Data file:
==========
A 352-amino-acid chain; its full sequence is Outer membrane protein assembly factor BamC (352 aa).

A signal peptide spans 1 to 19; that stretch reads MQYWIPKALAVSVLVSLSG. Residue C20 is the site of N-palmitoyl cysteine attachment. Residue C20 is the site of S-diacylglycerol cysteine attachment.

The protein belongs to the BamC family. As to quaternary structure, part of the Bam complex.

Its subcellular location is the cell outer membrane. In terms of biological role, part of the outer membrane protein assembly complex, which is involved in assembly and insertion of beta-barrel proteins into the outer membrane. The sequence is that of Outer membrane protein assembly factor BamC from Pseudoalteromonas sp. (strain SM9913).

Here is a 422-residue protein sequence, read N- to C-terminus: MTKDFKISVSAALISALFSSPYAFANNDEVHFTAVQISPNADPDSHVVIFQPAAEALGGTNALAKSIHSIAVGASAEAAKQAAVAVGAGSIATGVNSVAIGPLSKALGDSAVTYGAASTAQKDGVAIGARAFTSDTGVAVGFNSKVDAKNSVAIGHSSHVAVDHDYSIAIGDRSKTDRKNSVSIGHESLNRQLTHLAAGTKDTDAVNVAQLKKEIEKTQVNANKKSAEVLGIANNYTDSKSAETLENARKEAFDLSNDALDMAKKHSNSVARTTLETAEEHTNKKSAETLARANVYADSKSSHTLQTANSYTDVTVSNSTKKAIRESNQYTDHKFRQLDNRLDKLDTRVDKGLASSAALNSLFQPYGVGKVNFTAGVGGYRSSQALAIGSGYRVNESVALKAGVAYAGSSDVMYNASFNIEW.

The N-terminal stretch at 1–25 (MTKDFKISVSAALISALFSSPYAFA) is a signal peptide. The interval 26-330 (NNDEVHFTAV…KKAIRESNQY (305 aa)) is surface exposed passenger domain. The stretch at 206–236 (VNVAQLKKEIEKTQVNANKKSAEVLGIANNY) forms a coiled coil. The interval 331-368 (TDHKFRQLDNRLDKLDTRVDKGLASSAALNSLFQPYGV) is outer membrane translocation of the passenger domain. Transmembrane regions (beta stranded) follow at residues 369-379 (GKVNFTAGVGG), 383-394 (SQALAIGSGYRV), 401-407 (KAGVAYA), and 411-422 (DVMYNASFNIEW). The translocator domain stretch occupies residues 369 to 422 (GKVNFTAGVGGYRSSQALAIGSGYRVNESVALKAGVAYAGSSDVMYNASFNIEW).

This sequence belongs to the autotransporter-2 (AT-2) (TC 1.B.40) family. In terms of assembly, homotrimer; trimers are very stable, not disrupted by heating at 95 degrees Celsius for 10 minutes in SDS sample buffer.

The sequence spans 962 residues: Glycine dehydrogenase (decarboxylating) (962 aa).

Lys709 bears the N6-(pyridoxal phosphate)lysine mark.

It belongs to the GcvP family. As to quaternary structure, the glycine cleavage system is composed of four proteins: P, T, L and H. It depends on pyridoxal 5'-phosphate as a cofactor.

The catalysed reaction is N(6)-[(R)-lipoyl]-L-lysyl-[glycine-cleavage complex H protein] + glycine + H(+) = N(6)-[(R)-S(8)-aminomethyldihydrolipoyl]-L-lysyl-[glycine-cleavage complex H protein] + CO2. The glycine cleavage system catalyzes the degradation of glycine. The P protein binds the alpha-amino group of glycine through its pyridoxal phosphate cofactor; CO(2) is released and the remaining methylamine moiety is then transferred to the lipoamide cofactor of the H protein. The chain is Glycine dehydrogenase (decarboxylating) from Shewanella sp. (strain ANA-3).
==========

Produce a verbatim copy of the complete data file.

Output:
A 352-amino-acid chain; its full sequence is Outer membrane protein assembly factor BamC (352 aa).

A signal peptide spans 1 to 19; that stretch reads MQYWIPKALAVSVLVSLSG. Residue C20 is the site of N-palmitoyl cysteine attachment. Residue C20 is the site of S-diacylglycerol cysteine attachment.

The protein belongs to the BamC family. As to quaternary structure, part of the Bam complex.

Its subcellular location is the cell outer membrane. In terms of biological role, part of the outer membrane protein assembly complex, which is involved in assembly and insertion of beta-barrel proteins into the outer membrane. The sequence is that of Outer membrane protein assembly factor BamC from Pseudoalteromonas sp. (strain SM9913).

Here is a 422-residue protein sequence, read N- to C-terminus: MTKDFKISVSAALISALFSSPYAFANNDEVHFTAVQISPNADPDSHVVIFQPAAEALGGTNALAKSIHSIAVGASAEAAKQAAVAVGAGSIATGVNSVAIGPLSKALGDSAVTYGAASTAQKDGVAIGARAFTSDTGVAVGFNSKVDAKNSVAIGHSSHVAVDHDYSIAIGDRSKTDRKNSVSIGHESLNRQLTHLAAGTKDTDAVNVAQLKKEIEKTQVNANKKSAEVLGIANNYTDSKSAETLENARKEAFDLSNDALDMAKKHSNSVARTTLETAEEHTNKKSAETLARANVYADSKSSHTLQTANSYTDVTVSNSTKKAIRESNQYTDHKFRQLDNRLDKLDTRVDKGLASSAALNSLFQPYGVGKVNFTAGVGGYRSSQALAIGSGYRVNESVALKAGVAYAGSSDVMYNASFNIEW.

The N-terminal stretch at 1–25 (MTKDFKISVSAALISALFSSPYAFA) is a signal peptide. The interval 26-330 (NNDEVHFTAV…KKAIRESNQY (305 aa)) is surface exposed passenger domain. The stretch at 206–236 (VNVAQLKKEIEKTQVNANKKSAEVLGIANNY) forms a coiled coil. The interval 331-368 (TDHKFRQLDNRLDKLDTRVDKGLASSAALNSLFQPYGV) is outer membrane translocation of the passenger domain. Transmembrane regions (beta stranded) follow at residues 369-379 (GKVNFTAGVGG), 383-394 (SQALAIGSGYRV), 401-407 (KAGVAYA), and 411-422 (DVMYNASFNIEW). The translocator domain stretch occupies residues 369 to 422 (GKVNFTAGVGGYRSSQALAIGSGYRVNESVALKAGVAYAGSSDVMYNASFNIEW).

This sequence belongs to the autotransporter-2 (AT-2) (TC 1.B.40) family. In terms of assembly, homotrimer; trimers are very stable, not disrupted by heating at 95 degrees Celsius for 10 minutes in SDS sample buffer.

The sequence spans 962 residues: Glycine dehydrogenase (decarboxylating) (962 aa).

Lys709 bears the N6-(pyridoxal phosphate)lysine mark.

It belongs to the GcvP family. As to quaternary structure, the glycine cleavage system is composed of four proteins: P, T, L and H. It depends on pyridoxal 5'-phosphate as a cofactor.

The catalysed reaction is N(6)-[(R)-lipoyl]-L-lysyl-[glycine-cleavage complex H protein] + glycine + H(+) = N(6)-[(R)-S(8)-aminomethyldihydrolipoyl]-L-lysyl-[glycine-cleavage complex H protein] + CO2. The glycine cleavage system catalyzes the degradation of glycine. The P protein binds the alpha-amino group of glycine through its pyridoxal phosphate cofactor; CO(2) is released and the remaining methylamine moiety is then transferred to the lipoamide cofactor of the H protein. The chain is Glycine dehydrogenase (decarboxylating) from Shewanella sp. (strain ANA-3).